Any tips on where you might start with members of your church who were very keen on this stuff, completely with you on most aspects of mission and church and so on, but trying to take people a different way when it comes to doctrine, sin and the cross?

  7. Hi Dave

    It depends what you means by ‘this stuff’. If you mean biblical theology then I would point them to the two books I mentioned in the post – my From Creation to New Creation and Vaughan Roberts’ God’s Big Picture (see the links above). If you means socio-economic issues then I would recommend my book Good News to the Poor (for more details see the book page with a link of the top menu of my blog). This argues for social involvement, but also for the centrality of proclamation. It doesn’t address head on a deficient doctrine of sin and the cross, but those truths are implicit. If you want to address deficient doctrines of sin and the cross then I would recommend Mark Meynell’s Cross Examined or (a slightly higher, but still very accessible, level) John Stott’s The Cross of Christ.

    I do think the central plot-line of the Bible is the story of God restoring his rule. This the good news that Jesus declares. And it is good news because God’s rule is rule of freedom, joy, peace and justice in contrast to the lie of Satan in the Eden (which portrays God as a tyrant) and in contrast to the slavery, misery, conflict and oppression of human self-rule. The problem is that when the God of justice comes he will come down my street (Malachi 2:17-3:5). The defeat of injustice by God must involve the defeat (judgment) of me because I am not only a victim, but a perpetrator. I am a rebel against God’s rule so the restoration of his rule must mean my judgment. But God is gracious. This is why the kingdom comes in two stages. When the king comes judgment does not fall or rather it falls on the king, on the cross, in the place of his people. As a result all who take refuge in him can look forward to final re-establishment of God’s rule with hope.

  8. Hey Tim,

    I’ve found myself in several conversations about the theology of Rob Bell. I’ve seen several of the devotional videos from the popular “Nooma” video series, and I’ve casually browsed through a few of his books. One of the videos that comes to mind is one in which the thrust of the message is: let go of the “better” to take hold of the “best.” There was some sort of starfish and sea shell analogy used to illustrate the point.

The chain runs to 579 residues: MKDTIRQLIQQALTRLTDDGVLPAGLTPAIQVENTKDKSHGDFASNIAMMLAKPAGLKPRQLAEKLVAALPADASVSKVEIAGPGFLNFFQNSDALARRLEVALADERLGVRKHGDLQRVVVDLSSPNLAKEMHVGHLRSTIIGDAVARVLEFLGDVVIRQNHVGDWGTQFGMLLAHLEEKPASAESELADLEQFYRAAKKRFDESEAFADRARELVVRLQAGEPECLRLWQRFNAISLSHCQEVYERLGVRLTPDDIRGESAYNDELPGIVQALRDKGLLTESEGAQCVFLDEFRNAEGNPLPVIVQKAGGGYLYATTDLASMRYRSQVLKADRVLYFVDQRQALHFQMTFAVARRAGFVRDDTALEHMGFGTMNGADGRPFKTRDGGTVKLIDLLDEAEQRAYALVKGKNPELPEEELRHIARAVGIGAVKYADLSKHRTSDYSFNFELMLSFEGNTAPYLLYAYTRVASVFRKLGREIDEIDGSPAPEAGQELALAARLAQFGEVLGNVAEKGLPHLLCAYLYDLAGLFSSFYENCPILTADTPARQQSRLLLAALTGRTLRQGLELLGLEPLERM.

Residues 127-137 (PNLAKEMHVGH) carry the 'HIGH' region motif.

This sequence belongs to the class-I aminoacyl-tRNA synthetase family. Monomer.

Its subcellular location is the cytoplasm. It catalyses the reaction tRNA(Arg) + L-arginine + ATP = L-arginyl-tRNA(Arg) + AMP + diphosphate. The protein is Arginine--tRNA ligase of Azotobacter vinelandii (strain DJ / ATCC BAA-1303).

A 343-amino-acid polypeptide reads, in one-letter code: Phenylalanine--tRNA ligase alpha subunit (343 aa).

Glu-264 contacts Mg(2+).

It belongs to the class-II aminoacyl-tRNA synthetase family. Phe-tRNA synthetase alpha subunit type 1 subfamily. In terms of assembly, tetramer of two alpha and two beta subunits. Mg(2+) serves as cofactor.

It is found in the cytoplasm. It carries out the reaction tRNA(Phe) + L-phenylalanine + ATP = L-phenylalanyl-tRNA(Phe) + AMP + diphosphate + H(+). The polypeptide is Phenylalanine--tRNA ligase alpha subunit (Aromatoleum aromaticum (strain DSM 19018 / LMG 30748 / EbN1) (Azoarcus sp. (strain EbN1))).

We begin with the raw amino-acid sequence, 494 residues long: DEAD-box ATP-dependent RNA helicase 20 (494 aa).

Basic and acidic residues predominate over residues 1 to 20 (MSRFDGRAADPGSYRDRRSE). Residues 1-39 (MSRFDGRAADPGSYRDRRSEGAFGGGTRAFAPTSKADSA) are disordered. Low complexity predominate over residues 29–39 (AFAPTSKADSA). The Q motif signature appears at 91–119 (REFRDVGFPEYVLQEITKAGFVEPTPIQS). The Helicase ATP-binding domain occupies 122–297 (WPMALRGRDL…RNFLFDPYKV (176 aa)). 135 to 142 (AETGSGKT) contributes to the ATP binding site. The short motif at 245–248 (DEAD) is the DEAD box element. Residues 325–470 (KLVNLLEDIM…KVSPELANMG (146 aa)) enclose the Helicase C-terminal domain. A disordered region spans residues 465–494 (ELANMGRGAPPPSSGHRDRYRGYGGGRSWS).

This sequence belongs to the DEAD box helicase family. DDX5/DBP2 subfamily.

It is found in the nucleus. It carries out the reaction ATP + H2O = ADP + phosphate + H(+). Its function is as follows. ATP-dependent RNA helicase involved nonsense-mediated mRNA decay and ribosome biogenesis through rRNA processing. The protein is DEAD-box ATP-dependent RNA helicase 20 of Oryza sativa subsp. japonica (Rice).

Nonetheless, my issue is that I don’t explicitly find or hear things from Rob Bell that seem overtly contradictory to Scripture; but at the same time, it doesn’t seem like it’s effectively centered. I almost see it like utilizing a boat as a blender. Rather than using the boat in all of its glory on the water, Bell’s messages tend to almost glaze over the magnificence of adoption through propitiation (terminology from J.I. Packer), only to focus on the pragmatics of how the propeller makes a great blender. I realize that’s a silly analogy, but hopefully you can see my train of thought.

    Can you help me define what I am feeling and seeing about Rob Bell’s theology? Am I off-base in my observations? I have no intention of assailing Bell’s character, but I know several people who really like his literary works. However, I sense that it could be dangerous. Any help?

  9. In defense of footnotes: My favourite author David Foster Wallace is a huge and entertaining user of footnotes – http://www.charlierose.com/view/clip/9540 – because “there is a way that reality is fractured; but text is very linear and unified – and I am looking for ways to fracture the text that aren’t totally disorientating”

  10. Hi Tim

    I’d have to agree with the 9Marks site insofar as the radical nature of the gospel is that God justifies the ungodly – the God of perpetrators not simply victims – so Rob Bell needs to think that through a little more, especially if he is making any claims about offering a totalising Biblical Theology. Having said that I get a little ticked off with evangelical blogs created by establishment evangelical churches that live up the street from the White House putting sluglines on their blog “Is your church reflecting the culture or shaping it?” Given the ecclesiology of the vast majority of confessional evangelicalism in the West today you’d have to ask “Is THAT all is there is to it?” of them as much as of Bell. Oh well, enough of my rant.

  11. I’ve read all Bell’s other stuff, and seen the Noomas etc and his writing style is conversational and creative. He rarely sets out to produce a systematic theology, which leaves nothing unsaid. Instead I find here that the book (which i have yet to read admittedly) is being judged for what it doesn’t say. If Bell had intended to write a comprehensive work of atonement theology I guess he could have done it. Instead perhaps he is attempting to draw out one facet of the atonement as it pertains to the matter being discussed.

    As for the book being dotted with footnotes and written in short paragraphs – not sure why the reviewer here feels the need to be so vocal about this. it’s just a style thing.

    Maybe there is just hint of Bell-Bashing going on here? I hope not. The 9Marks article does have a distinct aroma of Bell-Bashing about it – it reads like someone who would feel better by finding fault with Bell, rather than someone engaging in genuine dialogue.